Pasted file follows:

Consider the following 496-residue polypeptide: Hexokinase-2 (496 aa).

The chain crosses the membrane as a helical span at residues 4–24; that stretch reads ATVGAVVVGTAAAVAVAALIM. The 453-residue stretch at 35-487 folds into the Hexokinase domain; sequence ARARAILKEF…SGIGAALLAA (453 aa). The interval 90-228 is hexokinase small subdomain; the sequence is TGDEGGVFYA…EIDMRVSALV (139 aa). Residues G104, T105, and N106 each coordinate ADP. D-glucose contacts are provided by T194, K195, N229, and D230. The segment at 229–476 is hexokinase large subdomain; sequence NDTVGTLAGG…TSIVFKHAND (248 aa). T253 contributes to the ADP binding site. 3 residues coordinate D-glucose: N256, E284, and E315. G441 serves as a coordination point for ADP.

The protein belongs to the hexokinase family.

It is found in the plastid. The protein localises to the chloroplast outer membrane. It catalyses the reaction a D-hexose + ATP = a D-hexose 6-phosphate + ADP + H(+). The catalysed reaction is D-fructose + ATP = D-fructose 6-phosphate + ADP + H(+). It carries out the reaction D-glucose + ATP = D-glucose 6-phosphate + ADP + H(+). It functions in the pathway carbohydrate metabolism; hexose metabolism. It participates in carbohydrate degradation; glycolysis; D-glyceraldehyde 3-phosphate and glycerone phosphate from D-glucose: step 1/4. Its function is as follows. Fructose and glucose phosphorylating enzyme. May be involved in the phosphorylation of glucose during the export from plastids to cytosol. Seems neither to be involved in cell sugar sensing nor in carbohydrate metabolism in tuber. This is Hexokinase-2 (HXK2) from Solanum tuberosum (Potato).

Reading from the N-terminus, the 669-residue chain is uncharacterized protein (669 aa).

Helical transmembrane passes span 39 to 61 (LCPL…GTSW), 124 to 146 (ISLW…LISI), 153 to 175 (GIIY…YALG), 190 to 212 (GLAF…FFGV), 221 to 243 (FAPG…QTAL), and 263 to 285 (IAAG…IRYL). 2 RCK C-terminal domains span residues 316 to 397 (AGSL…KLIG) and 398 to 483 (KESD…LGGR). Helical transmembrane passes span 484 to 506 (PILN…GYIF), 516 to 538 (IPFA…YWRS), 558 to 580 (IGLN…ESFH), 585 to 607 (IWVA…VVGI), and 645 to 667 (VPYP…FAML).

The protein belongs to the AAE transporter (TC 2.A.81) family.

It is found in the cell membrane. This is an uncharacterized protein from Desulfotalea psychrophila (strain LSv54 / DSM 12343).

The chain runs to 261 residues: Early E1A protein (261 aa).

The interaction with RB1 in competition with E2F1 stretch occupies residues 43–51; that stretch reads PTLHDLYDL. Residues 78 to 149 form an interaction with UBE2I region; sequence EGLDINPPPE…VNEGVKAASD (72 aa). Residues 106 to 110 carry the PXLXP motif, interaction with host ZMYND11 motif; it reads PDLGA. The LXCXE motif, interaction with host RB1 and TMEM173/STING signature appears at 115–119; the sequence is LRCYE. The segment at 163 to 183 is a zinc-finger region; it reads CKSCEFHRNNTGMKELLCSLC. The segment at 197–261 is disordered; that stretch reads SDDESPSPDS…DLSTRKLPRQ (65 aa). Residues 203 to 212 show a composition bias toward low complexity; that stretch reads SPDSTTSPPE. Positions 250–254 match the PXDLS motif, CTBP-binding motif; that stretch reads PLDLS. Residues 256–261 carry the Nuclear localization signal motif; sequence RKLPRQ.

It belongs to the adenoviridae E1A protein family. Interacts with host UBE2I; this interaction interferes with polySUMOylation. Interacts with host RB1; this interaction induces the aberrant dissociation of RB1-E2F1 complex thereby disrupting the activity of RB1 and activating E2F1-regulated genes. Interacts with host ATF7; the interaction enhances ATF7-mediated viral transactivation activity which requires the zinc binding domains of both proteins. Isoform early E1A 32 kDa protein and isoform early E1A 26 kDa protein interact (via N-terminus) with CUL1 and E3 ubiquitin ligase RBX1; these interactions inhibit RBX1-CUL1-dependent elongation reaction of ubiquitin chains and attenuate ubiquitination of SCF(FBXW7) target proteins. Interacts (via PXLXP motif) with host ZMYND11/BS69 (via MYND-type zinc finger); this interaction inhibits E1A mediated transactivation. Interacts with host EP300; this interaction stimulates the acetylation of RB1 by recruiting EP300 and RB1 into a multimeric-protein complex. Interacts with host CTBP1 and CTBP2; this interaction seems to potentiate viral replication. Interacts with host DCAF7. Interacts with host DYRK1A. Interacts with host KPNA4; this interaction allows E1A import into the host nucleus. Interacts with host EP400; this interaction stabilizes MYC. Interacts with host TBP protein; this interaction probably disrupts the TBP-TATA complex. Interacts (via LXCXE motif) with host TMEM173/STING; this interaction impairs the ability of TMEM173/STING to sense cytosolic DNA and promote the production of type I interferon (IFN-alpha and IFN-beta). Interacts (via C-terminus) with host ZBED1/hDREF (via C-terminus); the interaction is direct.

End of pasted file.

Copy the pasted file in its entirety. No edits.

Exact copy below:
Consider the following 496-residue polypeptide: Hexokinase-2 (496 aa).

The chain crosses the membrane as a helical span at residues 4–24; that stretch reads ATVGAVVVGTAAAVAVAALIM. The 453-residue stretch at 35-487 folds into the Hexokinase domain; sequence ARARAILKEF…SGIGAALLAA (453 aa). The interval 90-228 is hexokinase small subdomain; the sequence is TGDEGGVFYA…EIDMRVSALV (139 aa). Residues G104, T105, and N106 each coordinate ADP. D-glucose contacts are provided by T194, K195, N229, and D230. The segment at 229–476 is hexokinase large subdomain; sequence NDTVGTLAGG…TSIVFKHAND (248 aa). T253 contributes to the ADP binding site. 3 residues coordinate D-glucose: N256, E284, and E315. G441 serves as a coordination point for ADP.

The protein belongs to the hexokinase family.

It is found in the plastid. The protein localises to the chloroplast outer membrane. It catalyses the reaction a D-hexose + ATP = a D-hexose 6-phosphate + ADP + H(+). The catalysed reaction is D-fructose + ATP = D-fructose 6-phosphate + ADP + H(+). It carries out the reaction D-glucose + ATP = D-glucose 6-phosphate + ADP + H(+). It functions in the pathway carbohydrate metabolism; hexose metabolism. It participates in carbohydrate degradation; glycolysis; D-glyceraldehyde 3-phosphate and glycerone phosphate from D-glucose: step 1/4. Its function is as follows. Fructose and glucose phosphorylating enzyme. May be involved in the phosphorylation of glucose during the export from plastids to cytosol. Seems neither to be involved in cell sugar sensing nor in carbohydrate metabolism in tuber. This is Hexokinase-2 (HXK2) from Solanum tuberosum (Potato).

Reading from the N-terminus, the 669-residue chain is uncharacterized protein (669 aa).

Helical transmembrane passes span 39 to 61 (LCPL…GTSW), 124 to 146 (ISLW…LISI), 153 to 175 (GIIY…YALG), 190 to 212 (GLAF…FFGV), 221 to 243 (FAPG…QTAL), and 263 to 285 (IAAG…IRYL). 2 RCK C-terminal domains span residues 316 to 397 (AGSL…KLIG) and 398 to 483 (KESD…LGGR). Helical transmembrane passes span 484 to 506 (PILN…GYIF), 516 to 538 (IPFA…YWRS), 558 to 580 (IGLN…ESFH), 585 to 607 (IWVA…VVGI), and 645 to 667 (VPYP…FAML).

The protein belongs to the AAE transporter (TC 2.A.81) family.

It is found in the cell membrane. This is an uncharacterized protein from Desulfotalea psychrophila (strain LSv54 / DSM 12343).

The chain runs to 261 residues: Early E1A protein (261 aa).

The interaction with RB1 in competition with E2F1 stretch occupies residues 43–51; that stretch reads PTLHDLYDL. Residues 78 to 149 form an interaction with UBE2I region; sequence EGLDINPPPE…VNEGVKAASD (72 aa). Residues 106 to 110 carry the PXLXP motif, interaction with host ZMYND11 motif; it reads PDLGA. The LXCXE motif, interaction with host RB1 and TMEM173/STING signature appears at 115–119; the sequence is LRCYE. The segment at 163 to 183 is a zinc-finger region; it reads CKSCEFHRNNTGMKELLCSLC. The segment at 197–261 is disordered; that stretch reads SDDESPSPDS…DLSTRKLPRQ (65 aa). Residues 203 to 212 show a composition bias toward low complexity; that stretch reads SPDSTTSPPE. Positions 250–254 match the PXDLS motif, CTBP-binding motif; that stretch reads PLDLS. Residues 256–261 carry the Nuclear localization signal motif; sequence RKLPRQ.

It belongs to the adenoviridae E1A protein family. Interacts with host UBE2I; this interaction interferes with polySUMOylation. Interacts with host RB1; this interaction induces the aberrant dissociation of RB1-E2F1 complex thereby disrupting the activity of RB1 and activating E2F1-regulated genes. Interacts with host ATF7; the interaction enhances ATF7-mediated viral transactivation activity which requires the zinc binding domains of both proteins. Isoform early E1A 32 kDa protein and isoform early E1A 26 kDa protein interact (via N-terminus) with CUL1 and E3 ubiquitin ligase RBX1; these interactions inhibit RBX1-CUL1-dependent elongation reaction of ubiquitin chains and attenuate ubiquitination of SCF(FBXW7) target proteins. Interacts (via PXLXP motif) with host ZMYND11/BS69 (via MYND-type zinc finger); this interaction inhibits E1A mediated transactivation. Interacts with host EP300; this interaction stimulates the acetylation of RB1 by recruiting EP300 and RB1 into a multimeric-protein complex. Interacts with host CTBP1 and CTBP2; this interaction seems to potentiate viral replication. Interacts with host DCAF7. Interacts with host DYRK1A. Interacts with host KPNA4; this interaction allows E1A import into the host nucleus. Interacts with host EP400; this interaction stabilizes MYC. Interacts with host TBP protein; this interaction probably disrupts the TBP-TATA complex. Interacts (via LXCXE motif) with host TMEM173/STING; this interaction impairs the ability of TMEM173/STING to sense cytosolic DNA and promote the production of type I interferon (IFN-alpha and IFN-beta). Interacts (via C-terminus) with host ZBED1/hDREF (via C-terminus); the interaction is direct.